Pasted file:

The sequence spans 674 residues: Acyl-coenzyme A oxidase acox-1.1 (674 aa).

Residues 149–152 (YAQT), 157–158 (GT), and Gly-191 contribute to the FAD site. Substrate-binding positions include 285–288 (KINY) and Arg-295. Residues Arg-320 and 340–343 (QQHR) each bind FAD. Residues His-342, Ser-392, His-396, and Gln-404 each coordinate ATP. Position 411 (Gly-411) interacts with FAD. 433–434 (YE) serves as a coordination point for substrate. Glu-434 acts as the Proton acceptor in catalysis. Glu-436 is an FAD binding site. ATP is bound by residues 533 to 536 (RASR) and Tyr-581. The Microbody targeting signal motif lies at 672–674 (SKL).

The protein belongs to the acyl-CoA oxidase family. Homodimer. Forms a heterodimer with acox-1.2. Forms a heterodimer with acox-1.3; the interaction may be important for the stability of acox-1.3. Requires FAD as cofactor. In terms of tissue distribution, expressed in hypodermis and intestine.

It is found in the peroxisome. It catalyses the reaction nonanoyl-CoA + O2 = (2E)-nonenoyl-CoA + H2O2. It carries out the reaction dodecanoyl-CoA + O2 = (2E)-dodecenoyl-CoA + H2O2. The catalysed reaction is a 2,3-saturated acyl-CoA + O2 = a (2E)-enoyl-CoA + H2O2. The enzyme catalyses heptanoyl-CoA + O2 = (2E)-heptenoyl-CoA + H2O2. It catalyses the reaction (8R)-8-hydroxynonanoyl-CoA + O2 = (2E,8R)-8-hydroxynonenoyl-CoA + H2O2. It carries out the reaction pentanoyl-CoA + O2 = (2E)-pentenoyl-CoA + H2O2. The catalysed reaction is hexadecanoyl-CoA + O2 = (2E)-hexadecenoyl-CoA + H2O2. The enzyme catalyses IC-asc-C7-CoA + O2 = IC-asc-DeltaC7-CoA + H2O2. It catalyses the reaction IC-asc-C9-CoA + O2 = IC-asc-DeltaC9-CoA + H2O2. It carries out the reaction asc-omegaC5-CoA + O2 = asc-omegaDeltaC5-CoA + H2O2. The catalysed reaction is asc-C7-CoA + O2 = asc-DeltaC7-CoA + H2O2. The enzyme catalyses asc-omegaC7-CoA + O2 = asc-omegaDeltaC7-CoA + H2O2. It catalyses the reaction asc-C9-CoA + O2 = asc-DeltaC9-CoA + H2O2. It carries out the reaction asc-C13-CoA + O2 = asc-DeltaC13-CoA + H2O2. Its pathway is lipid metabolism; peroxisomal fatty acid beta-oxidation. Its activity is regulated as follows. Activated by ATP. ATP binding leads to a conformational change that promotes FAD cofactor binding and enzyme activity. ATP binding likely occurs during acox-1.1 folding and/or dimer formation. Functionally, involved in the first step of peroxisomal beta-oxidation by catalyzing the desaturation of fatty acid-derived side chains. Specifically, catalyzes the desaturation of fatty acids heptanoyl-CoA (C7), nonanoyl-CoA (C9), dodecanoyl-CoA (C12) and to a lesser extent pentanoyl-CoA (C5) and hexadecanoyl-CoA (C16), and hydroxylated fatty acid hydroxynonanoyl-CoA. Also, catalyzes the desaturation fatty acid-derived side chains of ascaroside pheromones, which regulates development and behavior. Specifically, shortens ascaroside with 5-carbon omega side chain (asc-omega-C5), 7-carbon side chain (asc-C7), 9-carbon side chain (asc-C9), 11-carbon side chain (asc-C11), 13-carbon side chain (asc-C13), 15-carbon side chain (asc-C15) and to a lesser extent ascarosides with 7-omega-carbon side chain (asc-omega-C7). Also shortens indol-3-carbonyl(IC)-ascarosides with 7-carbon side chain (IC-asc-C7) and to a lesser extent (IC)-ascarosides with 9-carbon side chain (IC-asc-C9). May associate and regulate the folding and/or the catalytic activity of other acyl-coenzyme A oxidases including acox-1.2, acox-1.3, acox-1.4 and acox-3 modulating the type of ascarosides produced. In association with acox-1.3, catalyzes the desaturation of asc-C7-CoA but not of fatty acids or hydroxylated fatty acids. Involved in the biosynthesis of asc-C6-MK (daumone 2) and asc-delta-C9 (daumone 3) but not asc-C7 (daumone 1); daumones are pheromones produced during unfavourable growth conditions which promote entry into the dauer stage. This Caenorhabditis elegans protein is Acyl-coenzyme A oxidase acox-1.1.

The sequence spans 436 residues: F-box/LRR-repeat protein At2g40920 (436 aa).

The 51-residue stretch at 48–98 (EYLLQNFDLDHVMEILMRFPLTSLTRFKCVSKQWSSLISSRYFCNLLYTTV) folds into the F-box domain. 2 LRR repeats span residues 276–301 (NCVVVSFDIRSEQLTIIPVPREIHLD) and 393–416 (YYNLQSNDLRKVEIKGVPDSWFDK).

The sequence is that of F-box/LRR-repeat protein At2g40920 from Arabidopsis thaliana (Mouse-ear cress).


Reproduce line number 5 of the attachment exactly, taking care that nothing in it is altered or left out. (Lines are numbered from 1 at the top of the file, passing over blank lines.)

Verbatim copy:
The sequence spans 436 residues: F-box/LRR-repeat protein At2g40920 (436 aa).